He's heading for a door at the back of what looks like an old school bike shed, under which is parked a sleek, low object shrouded in a red silk cover on which is printed the unmistakable symbol of the black prancing horse. The procession comes to a halt next to the cloaked vehicle. Not wishing to brag, but with the pleasure evident in his broad grin, he teases by slightly lifting the cover revealing the rear of a silver Ferrari. "My F550," he beams.
Technically, this isn't really the best of times for the 31-year-old artistically known as Jamiroquai. It's late June and his fifth album, A Funk Odyssey, is due in a week. Should that deadline be missed, his record label inform him, its release could be delayed by several months. Unfortunately, despite Kay's own assertion that this is by far Jamiroquai's best album because of the extended recording period, vital stages of the odyssey are still missing, and he has just three days to find them.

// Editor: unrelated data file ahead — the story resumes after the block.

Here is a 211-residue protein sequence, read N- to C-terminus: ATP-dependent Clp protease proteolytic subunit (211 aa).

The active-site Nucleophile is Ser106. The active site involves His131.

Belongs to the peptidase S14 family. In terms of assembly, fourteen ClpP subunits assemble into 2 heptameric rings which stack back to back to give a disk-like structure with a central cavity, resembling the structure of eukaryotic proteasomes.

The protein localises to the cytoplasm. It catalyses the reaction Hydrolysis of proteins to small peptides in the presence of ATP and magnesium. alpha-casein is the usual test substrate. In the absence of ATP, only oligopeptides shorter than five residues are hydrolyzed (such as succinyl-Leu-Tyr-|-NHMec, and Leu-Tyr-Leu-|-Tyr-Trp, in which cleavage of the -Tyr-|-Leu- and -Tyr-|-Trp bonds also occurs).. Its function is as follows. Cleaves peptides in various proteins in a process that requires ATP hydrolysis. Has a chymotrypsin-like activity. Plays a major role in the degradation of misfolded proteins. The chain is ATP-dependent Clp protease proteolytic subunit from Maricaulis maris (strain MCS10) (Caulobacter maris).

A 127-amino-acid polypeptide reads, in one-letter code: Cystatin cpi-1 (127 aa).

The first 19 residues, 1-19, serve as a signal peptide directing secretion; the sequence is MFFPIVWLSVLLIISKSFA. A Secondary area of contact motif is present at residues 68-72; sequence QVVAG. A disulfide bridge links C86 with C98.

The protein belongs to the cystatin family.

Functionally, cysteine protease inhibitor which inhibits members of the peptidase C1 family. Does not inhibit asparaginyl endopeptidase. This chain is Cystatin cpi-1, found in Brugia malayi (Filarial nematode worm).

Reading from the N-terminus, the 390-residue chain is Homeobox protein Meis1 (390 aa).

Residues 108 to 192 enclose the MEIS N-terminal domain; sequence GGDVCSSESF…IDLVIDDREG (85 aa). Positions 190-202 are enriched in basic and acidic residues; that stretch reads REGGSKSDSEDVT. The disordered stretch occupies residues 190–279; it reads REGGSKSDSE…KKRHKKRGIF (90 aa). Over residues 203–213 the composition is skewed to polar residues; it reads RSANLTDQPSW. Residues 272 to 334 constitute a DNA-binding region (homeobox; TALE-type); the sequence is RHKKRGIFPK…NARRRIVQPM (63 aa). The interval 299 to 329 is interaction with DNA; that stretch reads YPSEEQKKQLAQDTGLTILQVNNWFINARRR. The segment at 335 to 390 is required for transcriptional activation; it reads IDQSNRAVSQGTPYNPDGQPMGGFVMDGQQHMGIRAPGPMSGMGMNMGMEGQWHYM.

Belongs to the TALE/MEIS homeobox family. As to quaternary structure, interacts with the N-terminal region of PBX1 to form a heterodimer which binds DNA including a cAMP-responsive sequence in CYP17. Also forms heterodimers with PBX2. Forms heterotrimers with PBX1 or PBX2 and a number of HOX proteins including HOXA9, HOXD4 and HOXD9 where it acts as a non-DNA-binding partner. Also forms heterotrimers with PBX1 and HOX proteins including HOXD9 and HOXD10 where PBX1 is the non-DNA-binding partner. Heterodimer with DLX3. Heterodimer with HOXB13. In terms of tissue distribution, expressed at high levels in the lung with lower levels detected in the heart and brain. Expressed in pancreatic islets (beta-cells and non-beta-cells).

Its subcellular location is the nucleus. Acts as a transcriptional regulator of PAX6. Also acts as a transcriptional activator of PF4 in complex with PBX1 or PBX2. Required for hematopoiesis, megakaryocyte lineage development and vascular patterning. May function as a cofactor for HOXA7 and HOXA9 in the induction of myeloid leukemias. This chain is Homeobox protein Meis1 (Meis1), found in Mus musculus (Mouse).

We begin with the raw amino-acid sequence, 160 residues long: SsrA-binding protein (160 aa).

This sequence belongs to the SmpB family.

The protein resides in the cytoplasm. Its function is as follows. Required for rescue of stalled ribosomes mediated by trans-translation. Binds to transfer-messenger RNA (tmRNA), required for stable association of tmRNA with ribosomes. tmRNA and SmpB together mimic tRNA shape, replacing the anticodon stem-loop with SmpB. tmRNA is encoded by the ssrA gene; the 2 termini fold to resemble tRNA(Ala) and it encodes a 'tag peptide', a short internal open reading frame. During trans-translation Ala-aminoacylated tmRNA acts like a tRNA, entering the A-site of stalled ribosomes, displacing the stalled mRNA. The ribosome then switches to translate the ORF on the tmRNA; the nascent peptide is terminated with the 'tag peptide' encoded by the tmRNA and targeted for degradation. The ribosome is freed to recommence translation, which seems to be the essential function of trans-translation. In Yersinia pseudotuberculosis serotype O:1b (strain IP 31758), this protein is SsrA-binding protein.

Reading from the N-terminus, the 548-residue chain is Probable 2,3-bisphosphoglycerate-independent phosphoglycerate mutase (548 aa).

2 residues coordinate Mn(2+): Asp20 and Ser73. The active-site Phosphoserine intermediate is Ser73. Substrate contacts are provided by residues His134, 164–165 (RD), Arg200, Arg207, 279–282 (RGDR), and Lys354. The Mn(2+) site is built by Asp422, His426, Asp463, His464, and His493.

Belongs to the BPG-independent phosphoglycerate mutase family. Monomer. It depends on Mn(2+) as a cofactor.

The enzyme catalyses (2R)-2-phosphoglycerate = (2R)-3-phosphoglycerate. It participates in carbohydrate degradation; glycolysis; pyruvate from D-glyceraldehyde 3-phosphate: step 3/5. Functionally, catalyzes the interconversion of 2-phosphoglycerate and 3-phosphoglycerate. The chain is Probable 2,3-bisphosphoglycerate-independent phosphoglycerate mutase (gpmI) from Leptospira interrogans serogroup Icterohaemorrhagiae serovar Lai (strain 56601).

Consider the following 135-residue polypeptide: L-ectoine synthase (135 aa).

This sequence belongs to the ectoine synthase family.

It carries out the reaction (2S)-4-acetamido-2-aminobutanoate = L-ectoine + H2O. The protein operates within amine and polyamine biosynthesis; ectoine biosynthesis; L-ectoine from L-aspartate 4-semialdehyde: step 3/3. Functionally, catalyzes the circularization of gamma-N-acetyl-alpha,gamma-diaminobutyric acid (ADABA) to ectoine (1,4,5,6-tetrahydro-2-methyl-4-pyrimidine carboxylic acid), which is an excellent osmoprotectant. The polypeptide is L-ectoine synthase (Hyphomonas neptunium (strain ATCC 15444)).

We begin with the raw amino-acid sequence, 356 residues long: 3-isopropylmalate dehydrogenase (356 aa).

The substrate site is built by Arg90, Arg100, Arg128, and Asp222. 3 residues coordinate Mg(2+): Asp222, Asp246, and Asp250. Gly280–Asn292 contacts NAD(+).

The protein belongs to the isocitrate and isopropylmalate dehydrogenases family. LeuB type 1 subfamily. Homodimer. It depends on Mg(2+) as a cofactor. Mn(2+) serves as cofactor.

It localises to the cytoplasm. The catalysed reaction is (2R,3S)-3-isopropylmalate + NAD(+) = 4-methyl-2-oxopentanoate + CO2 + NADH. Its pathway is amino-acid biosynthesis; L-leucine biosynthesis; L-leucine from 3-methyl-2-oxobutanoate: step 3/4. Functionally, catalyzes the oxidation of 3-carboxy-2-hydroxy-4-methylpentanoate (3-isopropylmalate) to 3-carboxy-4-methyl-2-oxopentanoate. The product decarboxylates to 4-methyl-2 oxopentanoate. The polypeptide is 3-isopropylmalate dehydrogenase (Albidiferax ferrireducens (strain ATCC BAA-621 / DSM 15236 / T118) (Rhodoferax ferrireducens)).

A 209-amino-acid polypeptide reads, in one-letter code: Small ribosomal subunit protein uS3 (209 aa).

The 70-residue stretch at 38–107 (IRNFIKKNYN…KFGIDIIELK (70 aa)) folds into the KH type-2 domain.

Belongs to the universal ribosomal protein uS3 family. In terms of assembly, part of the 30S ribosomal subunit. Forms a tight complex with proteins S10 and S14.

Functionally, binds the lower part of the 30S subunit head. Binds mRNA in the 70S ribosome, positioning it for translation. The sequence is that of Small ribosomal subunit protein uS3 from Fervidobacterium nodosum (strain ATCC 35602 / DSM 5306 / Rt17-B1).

Panic is evident in the various personnel scurrying about the home, which doubles as Jamiroquai mission control. Only Kay seems unbothered. To the dismay of those seeking approval for artwork and video edits for disco-stomping first single "Little L', the sun has made its first major appearance of the year and the man in question is more interested in giving Esquire the guided tour of his beautiful 72-acre garden than upping the 16 million album sales denoted by the gold and platinum discs adorning his studio, kitchen and toilet walls.